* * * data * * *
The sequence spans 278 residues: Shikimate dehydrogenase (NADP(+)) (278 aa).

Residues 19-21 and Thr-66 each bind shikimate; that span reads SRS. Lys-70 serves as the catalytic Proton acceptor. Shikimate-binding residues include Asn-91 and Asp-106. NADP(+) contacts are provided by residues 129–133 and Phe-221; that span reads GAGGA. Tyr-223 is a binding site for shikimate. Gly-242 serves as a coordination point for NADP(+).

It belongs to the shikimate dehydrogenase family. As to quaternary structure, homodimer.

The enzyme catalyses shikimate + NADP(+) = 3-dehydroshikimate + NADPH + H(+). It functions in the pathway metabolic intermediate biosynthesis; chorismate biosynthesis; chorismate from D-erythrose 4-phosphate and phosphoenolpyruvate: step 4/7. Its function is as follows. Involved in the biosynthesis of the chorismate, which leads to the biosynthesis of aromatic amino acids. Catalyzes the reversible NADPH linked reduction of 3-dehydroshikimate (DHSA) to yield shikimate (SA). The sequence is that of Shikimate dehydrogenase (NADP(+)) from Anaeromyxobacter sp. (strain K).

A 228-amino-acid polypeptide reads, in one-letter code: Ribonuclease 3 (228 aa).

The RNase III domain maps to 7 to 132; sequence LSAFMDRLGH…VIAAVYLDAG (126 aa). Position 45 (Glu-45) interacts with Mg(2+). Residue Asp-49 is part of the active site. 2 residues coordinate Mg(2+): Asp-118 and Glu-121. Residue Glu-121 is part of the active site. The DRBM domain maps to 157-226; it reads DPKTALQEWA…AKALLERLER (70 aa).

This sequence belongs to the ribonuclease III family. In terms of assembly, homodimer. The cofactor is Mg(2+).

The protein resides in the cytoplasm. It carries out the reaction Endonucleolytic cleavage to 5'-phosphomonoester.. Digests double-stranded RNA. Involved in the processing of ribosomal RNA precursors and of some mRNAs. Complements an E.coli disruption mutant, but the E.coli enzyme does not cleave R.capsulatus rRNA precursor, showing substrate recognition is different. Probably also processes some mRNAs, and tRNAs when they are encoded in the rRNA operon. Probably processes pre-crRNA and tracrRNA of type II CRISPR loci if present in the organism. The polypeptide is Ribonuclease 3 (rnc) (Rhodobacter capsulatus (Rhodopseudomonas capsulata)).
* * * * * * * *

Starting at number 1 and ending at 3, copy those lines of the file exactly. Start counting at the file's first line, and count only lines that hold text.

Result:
The sequence spans 278 residues: Shikimate dehydrogenase (NADP(+)) (278 aa).

Residues 19-21 and Thr-66 each bind shikimate; that span reads SRS. Lys-70 serves as the catalytic Proton acceptor. Shikimate-binding residues include Asn-91 and Asp-106. NADP(+) contacts are provided by residues 129–133 and Phe-221; that span reads GAGGA. Tyr-223 is a binding site for shikimate. Gly-242 serves as a coordination point for NADP(+).

It belongs to the shikimate dehydrogenase family. As to quaternary structure, homodimer.